As Czech explained, “Water freezes on the skin in sub-zero temperatures the same way it does in the freezer and it expands. And the same way that placing a glass filled with water in the freezer will break from expansion, in the skin, the expansion squeezes and breaks capillaries causing, permanent broken blood vessels (also referred to as spider veins).”

Choosing Better Winter Moisturizers

So, what’s a better option when your skin is screaming for moisture but the temperatures just won’t rise? Opt for a thick, rich, oil-based moisturizer. This kind of formula has the added bonus of boosting your skin’s lipidic layer, so its existing moisture gets locked in and barred from escaping.

Of course, this freezing-action will only happen if the temperature falls below zero degrees AND you stay outside long enough for your core body temperature to drop (at which point, you’ll likely be facing bigger issues than spider veins.)

Still, oil-based formulas are more protective forms of hydration during the dry winter months. So, to help your skin hold on to its moisture, check for ingredients or seek out creams (oil-based) instead of ointments (water-based.) And here’s to our mild, humid Houston climate, where we rarely need to worry about dried out skin!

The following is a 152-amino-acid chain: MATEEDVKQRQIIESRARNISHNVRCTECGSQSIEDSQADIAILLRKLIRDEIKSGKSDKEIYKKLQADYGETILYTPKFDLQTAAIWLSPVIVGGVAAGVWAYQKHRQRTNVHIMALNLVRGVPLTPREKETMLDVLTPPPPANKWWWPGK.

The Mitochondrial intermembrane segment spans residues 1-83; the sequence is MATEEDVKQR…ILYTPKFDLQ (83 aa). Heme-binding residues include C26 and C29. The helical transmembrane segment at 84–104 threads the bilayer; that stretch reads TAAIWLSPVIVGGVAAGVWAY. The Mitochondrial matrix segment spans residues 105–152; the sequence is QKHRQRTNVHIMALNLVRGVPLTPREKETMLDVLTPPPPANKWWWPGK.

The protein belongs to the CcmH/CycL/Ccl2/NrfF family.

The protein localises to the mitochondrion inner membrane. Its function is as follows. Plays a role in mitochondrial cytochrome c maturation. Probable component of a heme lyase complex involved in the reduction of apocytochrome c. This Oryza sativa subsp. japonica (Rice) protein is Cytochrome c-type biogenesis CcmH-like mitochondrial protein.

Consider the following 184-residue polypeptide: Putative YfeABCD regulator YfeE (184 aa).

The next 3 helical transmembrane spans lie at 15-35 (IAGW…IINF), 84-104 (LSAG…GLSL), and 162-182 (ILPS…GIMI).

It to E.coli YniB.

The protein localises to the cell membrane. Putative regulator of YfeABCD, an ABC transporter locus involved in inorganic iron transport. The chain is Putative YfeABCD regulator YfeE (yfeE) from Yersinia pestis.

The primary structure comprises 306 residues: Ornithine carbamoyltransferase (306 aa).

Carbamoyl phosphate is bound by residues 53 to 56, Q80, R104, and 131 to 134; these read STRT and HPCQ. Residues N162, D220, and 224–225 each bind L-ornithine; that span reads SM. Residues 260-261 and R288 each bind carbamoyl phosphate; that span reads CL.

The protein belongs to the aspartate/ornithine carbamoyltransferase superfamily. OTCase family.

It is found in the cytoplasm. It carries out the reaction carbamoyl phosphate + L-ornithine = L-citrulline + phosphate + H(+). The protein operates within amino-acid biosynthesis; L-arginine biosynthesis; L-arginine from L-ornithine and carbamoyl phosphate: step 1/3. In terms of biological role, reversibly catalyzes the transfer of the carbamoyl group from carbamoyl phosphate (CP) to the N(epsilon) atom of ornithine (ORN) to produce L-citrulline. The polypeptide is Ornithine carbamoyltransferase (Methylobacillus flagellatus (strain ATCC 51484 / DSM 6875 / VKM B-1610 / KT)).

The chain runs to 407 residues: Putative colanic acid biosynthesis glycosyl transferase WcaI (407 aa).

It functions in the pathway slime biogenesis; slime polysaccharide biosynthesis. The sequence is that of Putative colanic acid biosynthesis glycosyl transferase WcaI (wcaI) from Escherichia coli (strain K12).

Sources: In Style Magazine

 

6 Signs Your Circulation is Compromised (And What to do About it)

You may know that poor circulation can put your vein health at risk. But would you know if your circulation was already compromised? As it turns out, there are several early symptoms that you’ll notice when your circulation first becomes compromised. And we’re here to help you identify those warnings signs, so you can see your vein specialist and get help right away.

Symptoms of Poor Circulation

When your circulation is sluggish, or not working as well as it should, you may notice that:

·         Your hands and feet are often cold, or even numb

·        Muscle cramps pop up, especially in your legs

·         You experience tingling, throbbing or stinging leg pain

·         There’s a blue tint to the skin on your legs